role OF BANK IN THE DEVELOPMENT OF SME IN NIGERIA
ROLE OF BANK IN THE DEVELOPMENT OF SME IN NIGERIA
Any country's economy is typically enhanced (or otherwise harmed) by the influence and impact (both good and negative) of small and medium-sized businesses. This is often the type of industry that can be found in both urban and rural areas and serves the immediate requirements of a country's population. government regulatory policies are causing enormous difficulty for small and medium-sized businesses.
Most government regulations and other external environmental variables have a negative impact on small and medium-sized businesses, stifling economic growth and development. However, there may be occasions when advantageous policies might serve to improve the standing of small and medium-sized businesses. As a result, this study investigates the role of banks on the development of small and medium-sized businesses in Lagos state.
Banks are privately held institutions that exist to make a profit for their owners. Banks have particular responsibilities to small and medium-sized businesses in order for them to operate efficiently. Accepting deposits, issuing loan and overdraft facilities, agency services standing order, investment advice, and so on are some of their responsibilities.
SME owners confront numerous challenges that impede their growth, including poor record keeping, insufficient funds, poor location, government policies, a lack of business experience, low quality goods and services, and so on. In chapter two of the work,
a literature review and certain references were produced to relate the function of banks in developing SM. Finally, the researcher summarised the conclusions from the data collected and resolved to make appropriate recommendations before concluding.
1.1 BACKGROUND OF THE STUDY CHAPTER ONE
Banking extends back to the early colonial period, according to Orji (2008). The decrease in the barter system of commerce and the increase in financial transactions of the colonial government necessitate the establishment of a bank for the protection and transportation of monies.
It was for this reason that an African banking firm established in Africa was requested to create a branch office in Lagos in 1892. The African Banking Corporation was thus the first modern commercial bank to open a branch office in Lagos, but its survival was jeopardised by the trade downturn that struck Lagos that year.
Its operations were taken over by the Bank of British West Africa in 1894. The Royal Niger Company established the Bank of Nigeria in 1899. The Bank of British West Africa absorbed the Bank of Nigeria in 1912, establishing a monopoly over banking in Nigeria.
Barclays Bank began operations in Nigeria in 1925, and commercial banks followed suit later.
The indigenization process effectively ended the presence of expatriate banks in Nigeria. Their existence was ended due to the following factors.
Because each individual bank is not generally compelled to maintain a fixed ratios between its obligations and different classes of assets, these institutions relied on the mandates of the home office.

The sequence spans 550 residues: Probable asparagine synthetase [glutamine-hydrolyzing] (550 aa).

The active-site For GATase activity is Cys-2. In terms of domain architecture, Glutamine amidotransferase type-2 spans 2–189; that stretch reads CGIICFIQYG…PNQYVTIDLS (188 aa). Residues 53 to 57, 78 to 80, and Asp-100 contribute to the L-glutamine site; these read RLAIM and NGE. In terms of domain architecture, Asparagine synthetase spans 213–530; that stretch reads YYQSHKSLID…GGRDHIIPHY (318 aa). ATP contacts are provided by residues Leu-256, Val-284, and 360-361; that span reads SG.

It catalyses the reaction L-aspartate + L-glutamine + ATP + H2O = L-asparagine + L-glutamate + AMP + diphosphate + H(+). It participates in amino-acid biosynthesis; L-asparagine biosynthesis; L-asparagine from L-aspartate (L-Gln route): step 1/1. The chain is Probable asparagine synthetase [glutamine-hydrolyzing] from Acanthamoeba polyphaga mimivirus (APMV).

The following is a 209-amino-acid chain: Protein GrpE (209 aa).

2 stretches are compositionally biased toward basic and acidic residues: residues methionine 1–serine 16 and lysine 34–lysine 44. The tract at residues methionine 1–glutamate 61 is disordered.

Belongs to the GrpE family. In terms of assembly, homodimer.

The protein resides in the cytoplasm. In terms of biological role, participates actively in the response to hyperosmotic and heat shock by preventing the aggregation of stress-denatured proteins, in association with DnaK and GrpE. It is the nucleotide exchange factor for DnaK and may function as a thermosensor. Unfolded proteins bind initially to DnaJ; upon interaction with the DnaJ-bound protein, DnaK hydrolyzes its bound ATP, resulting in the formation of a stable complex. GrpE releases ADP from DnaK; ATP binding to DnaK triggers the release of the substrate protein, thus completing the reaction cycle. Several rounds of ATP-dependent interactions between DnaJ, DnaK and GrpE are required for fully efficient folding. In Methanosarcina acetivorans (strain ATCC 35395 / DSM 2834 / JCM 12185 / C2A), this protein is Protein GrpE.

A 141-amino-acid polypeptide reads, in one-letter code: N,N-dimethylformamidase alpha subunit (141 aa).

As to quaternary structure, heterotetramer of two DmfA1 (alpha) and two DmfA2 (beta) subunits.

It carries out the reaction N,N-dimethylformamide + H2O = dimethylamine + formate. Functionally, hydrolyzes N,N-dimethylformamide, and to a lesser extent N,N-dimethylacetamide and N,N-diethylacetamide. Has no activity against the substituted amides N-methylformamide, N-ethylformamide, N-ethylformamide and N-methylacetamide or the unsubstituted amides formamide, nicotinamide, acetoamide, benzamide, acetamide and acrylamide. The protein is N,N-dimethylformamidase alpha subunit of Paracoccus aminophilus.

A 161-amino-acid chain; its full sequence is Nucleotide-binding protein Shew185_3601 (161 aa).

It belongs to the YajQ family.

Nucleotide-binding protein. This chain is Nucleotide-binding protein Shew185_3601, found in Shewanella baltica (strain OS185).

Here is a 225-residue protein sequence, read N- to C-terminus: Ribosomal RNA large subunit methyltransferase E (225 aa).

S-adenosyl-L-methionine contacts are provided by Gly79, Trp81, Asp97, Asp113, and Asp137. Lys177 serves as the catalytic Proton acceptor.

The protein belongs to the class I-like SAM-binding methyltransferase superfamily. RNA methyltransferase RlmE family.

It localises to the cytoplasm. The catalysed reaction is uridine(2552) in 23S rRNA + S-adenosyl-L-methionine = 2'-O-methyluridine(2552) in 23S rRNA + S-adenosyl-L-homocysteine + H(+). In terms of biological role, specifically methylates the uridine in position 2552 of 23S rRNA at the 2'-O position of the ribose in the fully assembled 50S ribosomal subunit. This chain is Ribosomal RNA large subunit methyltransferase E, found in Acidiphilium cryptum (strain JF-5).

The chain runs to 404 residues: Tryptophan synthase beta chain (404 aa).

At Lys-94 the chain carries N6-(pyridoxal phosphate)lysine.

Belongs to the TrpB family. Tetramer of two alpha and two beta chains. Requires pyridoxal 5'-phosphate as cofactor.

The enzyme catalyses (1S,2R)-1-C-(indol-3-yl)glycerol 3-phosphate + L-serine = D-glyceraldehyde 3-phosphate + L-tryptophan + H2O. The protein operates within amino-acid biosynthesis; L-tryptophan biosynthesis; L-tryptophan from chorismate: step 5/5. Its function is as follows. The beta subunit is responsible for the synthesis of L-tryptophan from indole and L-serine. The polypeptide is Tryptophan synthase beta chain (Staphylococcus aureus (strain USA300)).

Bank integration with parent banks implies involuntary reliance on developed monetary and security markets for liquid assets and surplus reserve investment, as well as a delay in the establishment of local money and capital markets.
The bank is assured of credit accommodation due to its interlocking relationship with major transnational banks.
The banks' operations failed to take into account Nigeria's credit needs.
Nigerians' discrimination in obtaining credit from these banks prompted them to attempt to establish their own banks. The federal government indigenized the banking system in 1973 by acquiring 40% of the equity of foreign banks in Nigeria. This indigenization of banking effectively ended the existence of foreign-owned banks in Nigeria.
Banks are privately held businesses that exist to make a profit for their owners. They engage in financial intermediation, which involves mobilising funds from surplus units (those with surplus funds) and channelling them to deficit units (those looking to invest in productive activities).
The government of this country is encouraging people to start their own small businesses in order to minimise the country's unemployment problem and also to reduce the pace of importation of goods in order to develop exportable items over time. A clear definition of small and medium industries has remained an unresolved topic.
The criteria used to characterise small size organisations contributed to the lack of a comprehensive definition of SME. The main criteria used to classify small business ventures, however, are initial capital outlay,
ownership structure, management style, profit level, market share, number of employees, total asset size, type of market share, type of industry, relative position of the firm within its industry, or a combination of two or more of the above criteria.
The diverse definition appears to be guided in most situations by the perceived interest, the aim of the definition, and the stage of development in which the definition is applied. A small firm is generally defined as one that is owned, managed, and influenced by the family in decision making, has no distinct organisational structure, has a limited market share, and employs less than fifty (50) people.
Manufacturing companies employing fewer than ten (10) persons or investing less than six hundred thousand naira (N600,000) in machinery and equipment are classified as small size firms in the third National Development Plan.
Similarly, the national economic reconstruction fund (NERFUND) defined small and medium industries as those with fixed assets worth less than ten million naira (N10,000,000),